On the first anniversary of the Ebola virus breaking out in the Democratic Republic of Congo, Victorian journalist and humanitarian worker Brianna Piazza reveals what life’s like in the struggling country.
On the dusty brown streets of Beni, we are too scared to shake hands with anyone we meet. We don’t hug or kiss each other on the cheek. This is Ebola ground zero.
Locals have even developed a new greeting ritual. Those who know each other well – and understand Ebola’s deadly threat – raise their arms and touch elbows.
The virus is the stuff of nightmares. It has claimed more than 1700 lives in the Democratic Republic of Congo in one year. In Beni, at least 337 men, women and child have succumbed to the illness.
For me, paranoia is self-preservation. Every time I knock into someone accidentally, I reach for my hand sanitiser. My hands feel like sandpaper.
The virus starts like a flu, with a fever and body aches, followed by vomiting, diarrhoea, rash and symptoms of a failing kidney and liver. In some it presents with bleeding gums and eyes.
Those struck down are quarantined in treatment centres, robbed of the chance to share a proper, and final hug goodbye.
I’ve been sent here from Melbourne for World Vision International, to share stories that will get Australia – and the world – to pay attention to the needs of a desperate, largely forgotten country.
Most Australians haven’t heard of Beni, a city on the edge of Virunga Park, famous for its endangered mountain gorillas.
Here, the fight to contain the spread of Ebola has many fronts.
Violence has wracked the region for years, even beyond the end of the Second Congo War in 2003, which killed five million.
Civilians have been dying from crippling violence and preventable illnesses for decades. So Ebola is just one on a list of woes.
About 100 different armed groups operate in North and South Kivu, which means we must tread carefully with every move we make. The day after I arrived, I woke to the news that 12 civilians had been killed just kilometres from my hotel.
The responders at ground zero of the Ebola crisis endure constant challenges every day.
I don’t carry a weapon. We don’t have armed guards. It’s considered the best chance to avoid being caught up in conflict.
Instead, we monitor the news, the radio and police reports for threats along our planned routes through the country. After work, my foreign colleagues and I have a 7pm curfew. It’s dangerous on the streets at night.
Surprisingly, Ebola zones are not ghost towns. People are largely continuing their normal lives in places like Beni.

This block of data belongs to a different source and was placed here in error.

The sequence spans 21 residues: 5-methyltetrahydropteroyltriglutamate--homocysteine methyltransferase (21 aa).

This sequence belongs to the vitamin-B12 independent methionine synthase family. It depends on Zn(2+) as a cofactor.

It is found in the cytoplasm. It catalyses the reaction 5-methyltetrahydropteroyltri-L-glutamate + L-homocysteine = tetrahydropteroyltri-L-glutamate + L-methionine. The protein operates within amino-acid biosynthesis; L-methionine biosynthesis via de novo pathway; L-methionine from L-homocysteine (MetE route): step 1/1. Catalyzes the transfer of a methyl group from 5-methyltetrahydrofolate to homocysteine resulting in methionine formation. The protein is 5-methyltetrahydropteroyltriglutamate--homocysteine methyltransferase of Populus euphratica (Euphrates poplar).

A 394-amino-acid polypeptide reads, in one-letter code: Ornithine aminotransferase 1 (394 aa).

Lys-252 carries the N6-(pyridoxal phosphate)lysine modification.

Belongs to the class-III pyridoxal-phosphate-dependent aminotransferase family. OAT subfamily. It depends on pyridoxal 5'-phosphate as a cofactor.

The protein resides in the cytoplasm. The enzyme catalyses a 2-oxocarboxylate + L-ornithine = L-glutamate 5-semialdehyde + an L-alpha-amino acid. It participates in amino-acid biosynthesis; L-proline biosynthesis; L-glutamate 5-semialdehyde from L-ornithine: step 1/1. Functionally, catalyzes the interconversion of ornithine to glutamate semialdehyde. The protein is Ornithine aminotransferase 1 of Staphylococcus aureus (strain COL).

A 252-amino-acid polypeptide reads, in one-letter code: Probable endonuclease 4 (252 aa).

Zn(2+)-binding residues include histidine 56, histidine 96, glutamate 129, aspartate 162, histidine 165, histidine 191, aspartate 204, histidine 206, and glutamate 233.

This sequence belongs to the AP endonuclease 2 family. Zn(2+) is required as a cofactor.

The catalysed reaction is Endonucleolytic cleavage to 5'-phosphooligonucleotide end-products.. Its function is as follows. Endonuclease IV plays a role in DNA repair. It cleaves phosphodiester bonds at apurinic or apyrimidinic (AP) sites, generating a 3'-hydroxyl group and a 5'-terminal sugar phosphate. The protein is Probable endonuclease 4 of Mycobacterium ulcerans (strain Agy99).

Before I enter the World Vision office each day, staff check my temperature and make me wash my hands. At my hotel, reception staff pull on gloves when I hand them my keys. It’s hot and steamy, but I wear long sleeves.
In Goma, a major trade city on the border of the DRC and Rwanda, authorities take no chances. A confirmed case spurred the World Health Organisation to declare a public health emergency of international concern. On Tuesday, a second case was confirmed in Goma.
People entering the city must line up at checkpoints to wash their hands and have their temperatures recorded.
Buckets of water and hand sanitiser are the first thing you see in offices, shops and hotels, an eerie reminder of an invisible threat. It’s a simple and effective way to prevent the transmission of Ebola.
Health workers know prevention can save lives.
But it’s not always easy. They must also overcome disbelief and misinformation in the local communities as they battle the spread.
As I interview survivors, I’m conscious I’m at risk. And I know there’s a 67 per cent chance that I wouldn’t survive if I contracted the virus.
But as much as it terrifies me, I came here because I know these stories need to be told – and the Australian public isn’t hearing them.
If Ebola was on our doorstep, Australian media would rush to survivors, such as Gloria, 38, a nurse in DR Congo, who treated a patient without gloves, unaware she had Ebola.
The patient died from Ebola and when she heard the news, Gloria was vaccinated. But it was too late.
“I was terrified,” she recalls. “I was expecting to die. I could only think of my family.
“For a couple of days, I was feeling good but on the third day I started to have some of the symptoms. I had terrible headaches, fever and joint pain.”
“I told my husband not to touch me, to stay away from me when I was home.
“I would remember what they had told us at school about Ebola: It always meant dead.”
Early intervention saved her. She now educates her children on the importance of handwashing. Some mothers are too scared to allow their children outside.
So why must Australians care about a virus in a country 12,000 kilometres away?
Ebola knows no borders. Just one case of Ebola can threaten another city, another country, another continent.
The World Health Organisation has stated the outbreak poses a low threat internationally at this stage, but this outlook can quickly change.
WHO’s declaration leaves the international community with no excuses for looking away while Ebola marches through more communities.
Australia joined the international response to the last Ebola pandemic in West Africa, contributing $42 million and saving countless lives in 2014.
But this time, we have turned our back on the victims of Ebola and conflict in the DR Congo, while other countries, such as Canada, have already contributed $35 million this year.
It is possible to reach zero cases, but more international support is needed – and fast.
Since the declaration, the UK, US and other countries have come to the table to pledge support for the Ebola response.
We must do our fair share, and match Canada’s contribution, to tackle the virus before it becomes a global threat.
Otherwise, the world might never wake up from the nightmare.
- Brianna Piazza is a journalist from Melbourne now working as a field communications officer with World Vision